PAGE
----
Monday, November 8, 2010

Science Festival, University of Najah, Nablus

One of the things I love about travelling is that it often knocks your prejudices or pre-conceived ideas into a cocked hat, and visiting Palestine is no exception. It's good to be humbled from time to time, and yesterday surely was that! A visit as part of the Project Hope team to the Nablus University (18,000 students) to see their Science Festival.

A huge newly-built campus, sprawling over the hills in the north of Nablus. The students who are in their final year had obviously been asked to invent something using the knowledge they had learned during their studies and display these to the public, but mostly to groups of visiting students from other schools, as a way of encouraging interest in science but also in further education.

We were there to help guide the school kids around the displays, but as there were quite a few of us, I took the time out to talk to the graduating students and got them to explain their inventions to me. This is where I was bowled over: not only had they created all of these amazing and complex creations themselves, using recycled bits of...everything... they were able to explain in detail what it was proving/ a second language: English. AND they were keen to do so! I especially liked the cauliflower and carrots growing in a medium out of small parts of...cauliflower and carrot. No seed needed, just a growing solution full of the necessary nutrients, and the morsel of carrot grew into a new plant (they had tubs showing various stages of growth). Amazing.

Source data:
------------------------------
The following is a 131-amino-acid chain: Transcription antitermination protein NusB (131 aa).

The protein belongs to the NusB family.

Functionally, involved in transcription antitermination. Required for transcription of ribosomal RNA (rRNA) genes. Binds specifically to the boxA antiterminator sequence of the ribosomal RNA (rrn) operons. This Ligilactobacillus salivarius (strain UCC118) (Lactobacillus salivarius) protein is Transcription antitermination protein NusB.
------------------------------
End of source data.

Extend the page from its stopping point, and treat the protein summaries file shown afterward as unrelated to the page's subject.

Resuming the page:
Students I spoke to were studying: physics; electronic physics; medical analysis; biology; biochemistry; micro-biology; applied biology; parasitology; etc, etc. Good grief, I have a job even spelling those words! Friendly, helpful students, they took pity on my complete lack of scientific knowledge, and explained to me certain chemical reactions, how chips and radar and microns and little buzzy whirry things worked, and I didn't even know what to ask back: 'what is your name' seemed somehow insignificant.

The sad part came, however, when I asked them what they were going to do now. For the most part they shrugged their shoulders, some said further education in the form of a PhD, but most would now be looking for work in a country of 70% unemployment. They are 'not allowed' travel to other parts of the West Bank to look for work (check-points, papers,etc) and here in Nablus there is no industry. What an utter waste of human talent, intelligence and creativity. These kids are smart, and they deserve better than this.

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